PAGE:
Actor James McAvoy was humbled by his trip to Uganda to shoot "The Last King of Scotland," because the poverty he witnessed in the African country made him realize he had nothing to complain about.
The Scottish star was brought up by his maternal grandparents in the rough Drumchapel area of Glasgow after his parents split when he was 7 years old.
McAvoy had long considered himself to have lived a hard life, but once he witnessed first-hand the desperate conditions most Ugandans had to live in, he was more appreciative of his upbringing.
He says, "I used to think that (I had a tough upbringing). I used to have a bit of a working-class chip on my shoulder, because the area I come from is so rough.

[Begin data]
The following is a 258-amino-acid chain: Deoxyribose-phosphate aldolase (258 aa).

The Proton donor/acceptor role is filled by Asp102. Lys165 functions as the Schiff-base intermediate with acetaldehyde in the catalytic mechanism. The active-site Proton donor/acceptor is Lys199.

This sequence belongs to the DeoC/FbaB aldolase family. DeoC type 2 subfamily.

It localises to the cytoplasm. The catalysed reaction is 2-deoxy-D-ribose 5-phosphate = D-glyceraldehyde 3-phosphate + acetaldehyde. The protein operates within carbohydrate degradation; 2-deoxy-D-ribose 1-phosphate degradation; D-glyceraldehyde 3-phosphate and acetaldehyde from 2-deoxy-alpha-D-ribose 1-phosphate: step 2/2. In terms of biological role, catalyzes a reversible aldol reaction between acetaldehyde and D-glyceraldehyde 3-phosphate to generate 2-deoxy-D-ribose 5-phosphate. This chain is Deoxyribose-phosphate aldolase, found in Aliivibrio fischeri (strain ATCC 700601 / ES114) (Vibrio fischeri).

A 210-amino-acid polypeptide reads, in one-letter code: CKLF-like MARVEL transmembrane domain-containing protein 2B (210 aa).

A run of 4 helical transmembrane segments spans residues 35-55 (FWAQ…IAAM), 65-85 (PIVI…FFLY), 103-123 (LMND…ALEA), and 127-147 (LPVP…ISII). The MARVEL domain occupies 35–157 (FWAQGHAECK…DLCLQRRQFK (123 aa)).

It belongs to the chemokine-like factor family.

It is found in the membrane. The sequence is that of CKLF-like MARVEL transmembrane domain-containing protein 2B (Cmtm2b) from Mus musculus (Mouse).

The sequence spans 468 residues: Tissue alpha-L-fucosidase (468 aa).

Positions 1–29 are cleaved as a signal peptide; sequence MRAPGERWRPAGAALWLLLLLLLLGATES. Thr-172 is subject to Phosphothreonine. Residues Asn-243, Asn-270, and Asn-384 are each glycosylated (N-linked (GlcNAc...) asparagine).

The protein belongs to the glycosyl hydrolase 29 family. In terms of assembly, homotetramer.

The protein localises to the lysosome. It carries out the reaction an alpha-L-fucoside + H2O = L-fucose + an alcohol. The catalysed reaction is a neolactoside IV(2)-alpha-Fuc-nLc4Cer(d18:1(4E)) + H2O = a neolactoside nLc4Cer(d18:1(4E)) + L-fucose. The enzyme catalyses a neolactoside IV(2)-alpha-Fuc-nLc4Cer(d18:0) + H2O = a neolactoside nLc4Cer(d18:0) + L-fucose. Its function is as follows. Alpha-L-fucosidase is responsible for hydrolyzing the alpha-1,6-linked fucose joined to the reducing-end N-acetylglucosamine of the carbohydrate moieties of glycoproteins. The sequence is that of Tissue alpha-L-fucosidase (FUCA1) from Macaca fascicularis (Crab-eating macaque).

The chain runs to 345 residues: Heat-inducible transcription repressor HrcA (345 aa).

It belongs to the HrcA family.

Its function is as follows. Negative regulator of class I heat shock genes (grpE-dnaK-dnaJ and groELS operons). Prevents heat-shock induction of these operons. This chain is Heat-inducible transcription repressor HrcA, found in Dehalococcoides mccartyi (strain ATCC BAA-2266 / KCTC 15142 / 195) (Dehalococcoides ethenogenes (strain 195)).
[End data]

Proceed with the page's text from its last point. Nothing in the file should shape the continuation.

"But then I went to Uganda to make the film 'The Last King of Scotland' and I looked around at the poverty there, and I realized that, in relative world terms, I'm actually super-duper, upper-class, through-the-roof posh.
"Any chip I had on my shoulder about Glasgow was insulting to the people who lived in other parts of the world, and it made me completely re-evaluate my place in it."